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Outlaw Hunters

The Pinkerton Detective Agency chased down some of America's most notorious criminals

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Allan Pinkerton was furious when he got the news. Joseph Whicher, a trusted agent of Pinkerton's National Detective agency, had been discovered in the Missouri woods, bound, tortured and shot dead—yet another victim of Jesse James, the outlaw whose gang Whicher had been assigned to track down. Not only outraged but humiliated by the failure, Pinkerton vowed to get James, declaring, "When we meet it must be the death of one or both of us."

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Pinkerton dedicated his life to fighting criminals like Jesse James, and at one point was called the "greatest detective of the age" by the Chicago Tribune. For almost four decades, he and his agents captured bank robbers and foiled embezzlers. But Pinkerton had not set out to become America's original private eye; the humbly-born Scottish immigrant stumbled into crime-fighting.

Born in Glasgow, Scotland, in 1819, Allan Pinkerton had grown up poor, helping to support his family as a laborer after his father, a policeman, died in the line of duty. As a young man Pinkerton spoke out for democratic reform in Great Britain and was persecuted for his radicalism. In 1842, politics forced Pinkerton and his wife, Joan, to immigrate to America. The couple wound up in the small town of Dundee, 40 miles outside Chicago, where Pinkerton set up a cooperage, or barrel business.

One day in 1847, Pinkerton ran out of barrel staves and went to look for more wood on an uninhabited island in a nearby river. There he discovered the remains of a campsite. It struck him as suspicious, so he returned at night to find a group of counterfeiters manufacturing coins. Not one to tolerate criminal behavior, Pinkerton fetched the sheriff, and the gang was arrested. At a time when rampant counterfeiting endangered businesses, local merchants lauded Pinkerton as a hero and began asking him to investigate other incidents.

"I suddenly found myself called upon, from every quarter, to undertake matters requiring the detective skill," Pinkerton wrote in an 1880 memoir. He became so good at running sting operations to catch counterfeiters that the sheriff of Kane County, Illinois, made him a deputy. In 1849, Pinkerton was appointed Chicago's first full-time detective, and he gave up the barrel business for good. He founded Pinkerton's Detective Agency in 1850, setting up his first office in downtown Chicago. By 1866, the agency had branches in New York and Philadelphia.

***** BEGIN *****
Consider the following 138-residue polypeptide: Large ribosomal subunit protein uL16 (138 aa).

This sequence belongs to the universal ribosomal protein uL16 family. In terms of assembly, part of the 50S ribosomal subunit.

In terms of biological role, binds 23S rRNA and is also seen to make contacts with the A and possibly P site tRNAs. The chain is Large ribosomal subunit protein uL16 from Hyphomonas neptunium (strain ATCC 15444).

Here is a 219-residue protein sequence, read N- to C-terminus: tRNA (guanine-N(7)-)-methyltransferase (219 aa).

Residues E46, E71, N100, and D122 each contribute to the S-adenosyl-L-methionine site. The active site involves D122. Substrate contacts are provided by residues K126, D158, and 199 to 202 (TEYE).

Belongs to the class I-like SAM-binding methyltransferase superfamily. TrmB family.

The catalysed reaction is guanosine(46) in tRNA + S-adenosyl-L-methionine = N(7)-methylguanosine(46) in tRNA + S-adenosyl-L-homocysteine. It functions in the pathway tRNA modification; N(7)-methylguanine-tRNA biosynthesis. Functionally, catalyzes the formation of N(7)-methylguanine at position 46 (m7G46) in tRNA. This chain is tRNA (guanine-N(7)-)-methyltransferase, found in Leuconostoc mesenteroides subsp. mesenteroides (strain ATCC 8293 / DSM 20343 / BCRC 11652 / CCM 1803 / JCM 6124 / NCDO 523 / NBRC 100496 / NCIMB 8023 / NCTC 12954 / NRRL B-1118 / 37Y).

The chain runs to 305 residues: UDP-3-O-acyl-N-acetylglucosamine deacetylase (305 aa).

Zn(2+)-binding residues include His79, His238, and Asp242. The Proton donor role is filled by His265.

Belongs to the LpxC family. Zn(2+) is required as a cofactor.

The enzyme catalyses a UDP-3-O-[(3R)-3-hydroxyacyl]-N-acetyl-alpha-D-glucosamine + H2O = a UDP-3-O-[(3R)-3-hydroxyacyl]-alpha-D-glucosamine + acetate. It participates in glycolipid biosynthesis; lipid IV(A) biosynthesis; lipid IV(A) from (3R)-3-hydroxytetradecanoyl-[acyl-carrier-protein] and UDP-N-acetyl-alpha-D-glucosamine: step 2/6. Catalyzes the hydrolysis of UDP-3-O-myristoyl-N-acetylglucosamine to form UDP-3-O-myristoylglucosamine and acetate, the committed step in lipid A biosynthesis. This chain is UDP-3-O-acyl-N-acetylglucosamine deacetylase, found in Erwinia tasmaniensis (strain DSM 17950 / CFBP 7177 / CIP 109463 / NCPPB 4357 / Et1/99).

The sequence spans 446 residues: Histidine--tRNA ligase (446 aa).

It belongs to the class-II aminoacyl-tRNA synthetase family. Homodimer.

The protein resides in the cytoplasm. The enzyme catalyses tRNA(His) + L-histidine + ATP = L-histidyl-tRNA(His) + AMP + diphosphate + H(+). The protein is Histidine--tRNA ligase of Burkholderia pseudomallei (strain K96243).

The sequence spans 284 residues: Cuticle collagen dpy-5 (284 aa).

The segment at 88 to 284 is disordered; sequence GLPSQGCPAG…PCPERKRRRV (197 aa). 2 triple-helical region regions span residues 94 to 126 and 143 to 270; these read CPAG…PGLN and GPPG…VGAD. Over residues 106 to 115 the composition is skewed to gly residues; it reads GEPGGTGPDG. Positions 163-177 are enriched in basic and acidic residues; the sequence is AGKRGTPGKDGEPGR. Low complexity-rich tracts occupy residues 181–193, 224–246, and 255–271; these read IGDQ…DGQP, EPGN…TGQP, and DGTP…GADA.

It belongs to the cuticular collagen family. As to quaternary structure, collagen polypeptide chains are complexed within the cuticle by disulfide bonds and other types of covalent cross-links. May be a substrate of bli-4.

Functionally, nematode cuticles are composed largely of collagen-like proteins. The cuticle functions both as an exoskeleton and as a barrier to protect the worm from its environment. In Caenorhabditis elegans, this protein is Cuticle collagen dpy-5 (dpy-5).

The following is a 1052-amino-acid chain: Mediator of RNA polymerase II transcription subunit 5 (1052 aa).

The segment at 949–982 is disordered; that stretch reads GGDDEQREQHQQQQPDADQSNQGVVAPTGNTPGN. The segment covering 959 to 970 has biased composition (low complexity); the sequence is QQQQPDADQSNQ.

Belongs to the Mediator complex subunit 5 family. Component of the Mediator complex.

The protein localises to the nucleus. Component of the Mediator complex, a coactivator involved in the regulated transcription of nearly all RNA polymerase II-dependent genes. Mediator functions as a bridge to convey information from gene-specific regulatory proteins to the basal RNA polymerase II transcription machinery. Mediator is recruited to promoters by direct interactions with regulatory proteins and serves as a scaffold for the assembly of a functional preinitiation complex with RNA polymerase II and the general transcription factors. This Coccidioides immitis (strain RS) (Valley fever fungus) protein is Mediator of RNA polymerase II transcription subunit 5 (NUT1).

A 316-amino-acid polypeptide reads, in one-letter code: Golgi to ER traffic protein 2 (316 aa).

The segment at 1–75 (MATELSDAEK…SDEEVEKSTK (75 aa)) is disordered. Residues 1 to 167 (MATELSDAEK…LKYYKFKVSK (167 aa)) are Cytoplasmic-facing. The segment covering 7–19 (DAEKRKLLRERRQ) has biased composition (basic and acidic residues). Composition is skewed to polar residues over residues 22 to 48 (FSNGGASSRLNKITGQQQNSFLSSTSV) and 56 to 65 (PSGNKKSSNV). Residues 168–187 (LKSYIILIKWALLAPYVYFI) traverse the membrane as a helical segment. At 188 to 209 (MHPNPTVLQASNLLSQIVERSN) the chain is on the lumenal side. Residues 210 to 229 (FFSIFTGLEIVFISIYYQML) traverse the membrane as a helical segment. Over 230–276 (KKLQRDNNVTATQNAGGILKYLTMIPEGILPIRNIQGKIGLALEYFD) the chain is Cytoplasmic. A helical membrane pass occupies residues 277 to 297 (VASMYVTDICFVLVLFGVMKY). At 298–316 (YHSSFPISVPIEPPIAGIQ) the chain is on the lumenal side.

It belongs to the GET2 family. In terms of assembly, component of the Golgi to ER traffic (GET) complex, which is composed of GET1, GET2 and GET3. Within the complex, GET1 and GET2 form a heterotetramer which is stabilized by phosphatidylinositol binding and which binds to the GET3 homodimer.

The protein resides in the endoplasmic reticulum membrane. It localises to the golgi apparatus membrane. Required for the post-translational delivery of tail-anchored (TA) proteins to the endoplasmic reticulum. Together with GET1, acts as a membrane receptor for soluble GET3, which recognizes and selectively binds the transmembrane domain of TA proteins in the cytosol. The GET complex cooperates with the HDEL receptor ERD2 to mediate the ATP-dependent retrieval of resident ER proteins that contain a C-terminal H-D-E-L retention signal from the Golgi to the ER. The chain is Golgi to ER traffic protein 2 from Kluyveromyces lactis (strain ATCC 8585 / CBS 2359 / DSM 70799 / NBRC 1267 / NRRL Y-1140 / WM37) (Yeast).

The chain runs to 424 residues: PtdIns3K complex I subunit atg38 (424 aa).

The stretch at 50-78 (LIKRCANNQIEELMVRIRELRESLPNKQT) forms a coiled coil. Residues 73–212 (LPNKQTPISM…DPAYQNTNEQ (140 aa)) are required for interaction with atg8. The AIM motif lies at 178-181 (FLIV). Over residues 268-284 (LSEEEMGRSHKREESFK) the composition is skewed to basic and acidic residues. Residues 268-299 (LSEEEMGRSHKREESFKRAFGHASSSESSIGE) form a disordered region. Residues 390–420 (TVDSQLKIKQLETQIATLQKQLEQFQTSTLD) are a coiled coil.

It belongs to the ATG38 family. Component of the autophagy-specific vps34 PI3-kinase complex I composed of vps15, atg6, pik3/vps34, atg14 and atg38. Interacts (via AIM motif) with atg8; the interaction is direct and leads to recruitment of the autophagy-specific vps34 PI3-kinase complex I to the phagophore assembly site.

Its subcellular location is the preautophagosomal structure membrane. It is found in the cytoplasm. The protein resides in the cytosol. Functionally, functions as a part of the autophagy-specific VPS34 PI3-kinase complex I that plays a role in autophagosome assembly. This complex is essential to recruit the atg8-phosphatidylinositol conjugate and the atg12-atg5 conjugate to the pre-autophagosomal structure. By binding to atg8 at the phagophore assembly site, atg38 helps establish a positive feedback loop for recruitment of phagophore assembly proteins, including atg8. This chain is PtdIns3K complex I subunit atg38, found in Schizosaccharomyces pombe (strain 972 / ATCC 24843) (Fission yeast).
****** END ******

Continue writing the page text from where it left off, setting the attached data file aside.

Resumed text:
In the mid-19th century, police forces were small, often corrupt and unwilling to follow suspected criminals outside their own jurisdictions. People did not feel that the police were watching out for them, and Pinkerton took advantage of this deficiency, creating Pinkerton's Protective Police Patrol, a corps of uniformed night watchmen who protected businesses. Soon these "Pinkerton men," as they were called—though a few undercover agents were women—were as important to law enforcement as official police. As the railroads sped west, a new task arose: hunting down outlaws.

The outlaws of the 19th century have been much-romanticized in popular culture, but they were actually dangerous, ruthless and often brutal. Criminals like Jesse James and his brother Frank murdered anyone who got in their way; the 1874 killing of Joseph Whicher was characteristic behavior. An active bank and train robber since 1866, James was also an unreformed Southern secessionist. Pinkerton, who had worked for the Underground Railroad and once guarded Abraham Lincoln's train, was especially eager to bring Jesse James to justice.

The Pinkerton agency usually succeeded when it came to capturing criminals. Toward the end of his life, Pinkerton authored a popular book series based on his agency's most famous cases—prototypical true-crime stories that inspired later detective writers. In Bank-Robbers and the Detectives, Pinkerton explained his accomplishments by citing "well-directed and untiring energy" and "a determination not to yield until success was assured."

In the late 1860s, the Pinkerton agency captured the Reno brothers' gang, the first organized train robbers in the United States—Pinkerton himself chased Frank Reno all the way to Windsor, Ontario. During that same period, Pinkerton detectives nabbed several more high-profile bank and train robbers, in some cases recovering thousands of stolen dollars. In one instance, Pinkerton men followed another group of bandits from New York to Canada, where they arrested them and recovered nearly $300,000 in cash. The agency gained a reputation for tenacity, and citizens, terrorized by outlaws, looked to the Pinkertons as heroes.

After Whicher's murder, Pinkerton sent more agents after the James gang. In January 1875, a group of Pinkerton men and a local posse, responding to a tip, rushed to James' mother's Missouri farm. The mother, Zerelda Samuel, was mean, ugly and strong-willed, as well as a dedicated slaveholder and secessionist. Still angry about the way the war had turned out, Samuel saw Jesse and Frank, the sons by her first marriage, as freedom fighters for the downtrodden southern states, rather than mere bandits and murderers. When the Pinkerton-led raiders appeared on her farm late one night, she refused to surrender.

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About Amy Crawford
Amy Crawford

Amy Crawford is a Boston-based freelance journalist writing about government, education and ideas. Her writing has appeared in Smithsonian, Slate, Boston Magazine and the Boston Globe.

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